Also Grace has seemingly no trouble fitting in and has very little culture shock. And this bothered me A LOT. Not only did it take me months to get used to Japan (a place that I had a vested interest in, had studied about for YEARS and had two years of language study under my belt) but I had a good six months of severe culture shock. And yes, I know that my experience was much different, but a lot of my friends had trouble as well. I do blame some of this on the fact that Grace was pretty much in a bubble. She didn’t really have to do a lot of stuff on her own, she had two VERY westernized friends taking care of her, and she only went out into actual Korea a few times. But it did bother me that she was able to do things like ride the subway for the first time by herself (and you say what? But STEREOTYPES. Why CAN’T she figure these things out on her own? 1. Because she didn’t even have jet lag! How did she not have jet lag?! And I don’t think she had a lot of experience with subways in Tennessee) or just wander off with no knowledge of where she was. Also, did we HAVE to go there with the ‘white girl can’t use chopsticks well’ trope? That one gets to me all the time. I spent seven god damn years explaining to Japanese people that us ‘MERICANs can use our thumbs to hold chopsticks and actually get food into our mouths.

Before reading this I heard a lot of noise about Grace being very judgmental. I did think that she went a little overboard at times with being scared of the food and saying that Kdramas aren’t interesting and what-not. I kinda feel like with her, she chose to go to Korea, so she really shouldn’t be as wary of the food as she was. I worked hard in Japan for people to accept that yes, us Westerners can eat the same kinds of food as Asians. So when people go to other countries (not just Asia) and they aren’t willing to be positive about the food and at least give it a fair try, it bothers me. I did enjoy the part with the squat toilet though. It took me a good two years to work up the courage to use one in Japan!

I also didn’t like how Grace was always expecting that people should speak English to her. YOU ARE IN KOREA. LEARN SOME DAMN KOREAN. She was just so AGAINST learning Korean and just UGH. Yes it’s hard, but study it! SPEAK IT! I know that the book was in English and that having a ton of translations would be annoying, but there are ways to have them speak Korean without losing stuff in translation or even having to write the Korean out! So her poor language abilities (and I don’t mean her insistence that she’s not good at languages) aside, she just didn’t try hard enough.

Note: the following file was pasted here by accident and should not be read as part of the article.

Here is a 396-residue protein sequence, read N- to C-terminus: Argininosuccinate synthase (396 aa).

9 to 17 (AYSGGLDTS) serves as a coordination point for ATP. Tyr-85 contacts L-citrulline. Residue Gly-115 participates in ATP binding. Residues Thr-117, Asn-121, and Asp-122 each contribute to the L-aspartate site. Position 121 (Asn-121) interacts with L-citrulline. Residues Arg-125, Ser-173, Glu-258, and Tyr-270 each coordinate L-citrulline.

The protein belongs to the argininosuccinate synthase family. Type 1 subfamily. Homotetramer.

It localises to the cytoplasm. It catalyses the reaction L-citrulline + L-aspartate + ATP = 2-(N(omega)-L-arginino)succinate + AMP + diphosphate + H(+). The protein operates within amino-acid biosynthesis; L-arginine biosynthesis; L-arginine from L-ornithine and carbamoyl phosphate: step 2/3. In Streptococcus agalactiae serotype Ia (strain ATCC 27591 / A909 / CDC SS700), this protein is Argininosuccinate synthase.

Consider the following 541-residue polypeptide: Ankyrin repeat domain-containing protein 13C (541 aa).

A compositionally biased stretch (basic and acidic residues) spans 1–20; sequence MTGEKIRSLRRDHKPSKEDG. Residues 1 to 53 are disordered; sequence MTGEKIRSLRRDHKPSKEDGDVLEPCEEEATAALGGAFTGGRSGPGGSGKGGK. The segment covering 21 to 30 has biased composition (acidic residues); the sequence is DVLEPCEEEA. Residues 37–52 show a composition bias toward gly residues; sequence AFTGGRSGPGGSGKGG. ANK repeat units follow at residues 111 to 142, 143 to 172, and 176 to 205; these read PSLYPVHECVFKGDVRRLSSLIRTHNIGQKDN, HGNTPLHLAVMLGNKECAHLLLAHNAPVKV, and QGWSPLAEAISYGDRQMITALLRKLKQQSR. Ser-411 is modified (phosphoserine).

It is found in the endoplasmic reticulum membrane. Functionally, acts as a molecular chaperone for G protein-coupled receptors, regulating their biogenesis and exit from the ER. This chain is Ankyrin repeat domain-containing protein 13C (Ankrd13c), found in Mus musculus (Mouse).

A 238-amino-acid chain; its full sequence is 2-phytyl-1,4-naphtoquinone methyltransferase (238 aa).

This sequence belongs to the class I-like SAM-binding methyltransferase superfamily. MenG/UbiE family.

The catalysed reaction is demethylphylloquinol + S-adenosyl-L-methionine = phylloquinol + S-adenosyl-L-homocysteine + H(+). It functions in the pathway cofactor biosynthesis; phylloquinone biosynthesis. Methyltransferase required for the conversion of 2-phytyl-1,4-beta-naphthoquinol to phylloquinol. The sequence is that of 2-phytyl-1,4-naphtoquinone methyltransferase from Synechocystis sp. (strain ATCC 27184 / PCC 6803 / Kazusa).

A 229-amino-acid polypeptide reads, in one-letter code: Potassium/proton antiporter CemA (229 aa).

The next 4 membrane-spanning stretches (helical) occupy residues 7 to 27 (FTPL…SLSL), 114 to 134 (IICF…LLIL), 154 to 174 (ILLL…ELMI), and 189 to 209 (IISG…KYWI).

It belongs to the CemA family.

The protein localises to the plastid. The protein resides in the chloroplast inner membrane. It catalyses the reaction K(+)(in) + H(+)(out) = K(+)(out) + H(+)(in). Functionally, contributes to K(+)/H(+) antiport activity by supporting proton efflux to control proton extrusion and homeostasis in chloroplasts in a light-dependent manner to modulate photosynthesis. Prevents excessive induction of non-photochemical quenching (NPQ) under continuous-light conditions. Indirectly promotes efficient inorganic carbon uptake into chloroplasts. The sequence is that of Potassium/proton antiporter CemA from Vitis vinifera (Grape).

I really liked both Jason and Sophie. I did not like that they were always using their Western names. It just seemed odd that nobody else had them and they did. I understand that in the USA it’s common for Korean and Chinese people to choose English names, but for everyone to keep using them in Korea was, idk.

I liked that Jason was hot and cold and broody. It matched his “rock star” persona. I did not like that Grace had to describe every. Single. Detail. of his appearance every time she saw him. I get it. He’s hot. He’s Korean. He’s fashionable. I did like Sophie, but there were times when her blanket statements about Koreans or American’s were annoying and stereotypical.

And Jane. I loved her as a sister. Hated her as a Japanophile/Koreophile. All of her talk about ‘bring me a cute Korean!’ made my blood boil. Like you can just go to the store and “pick up a cute Korean!”. I have my own issues with this though, so I’ll just leave it there.

As a story and a contemporary novel it hit all the right notes though! The writing was good, I got caught up in what was happening and I really enjoyed the interactions between the characters! I liked the topics that were dealt with (family, depression, friendship, love) and the way that Grace and Jason were friends for the majority of the book. I liked the side characters, hated the mother (but I think we were supposed to, so that was well done!), and did enjoy the few times we got a glimpse of Korea.

Overall I would have liked this better if Grace had been less dramatic, had a more vested interest in Korea, and her life in Korea had been a bit more realistic.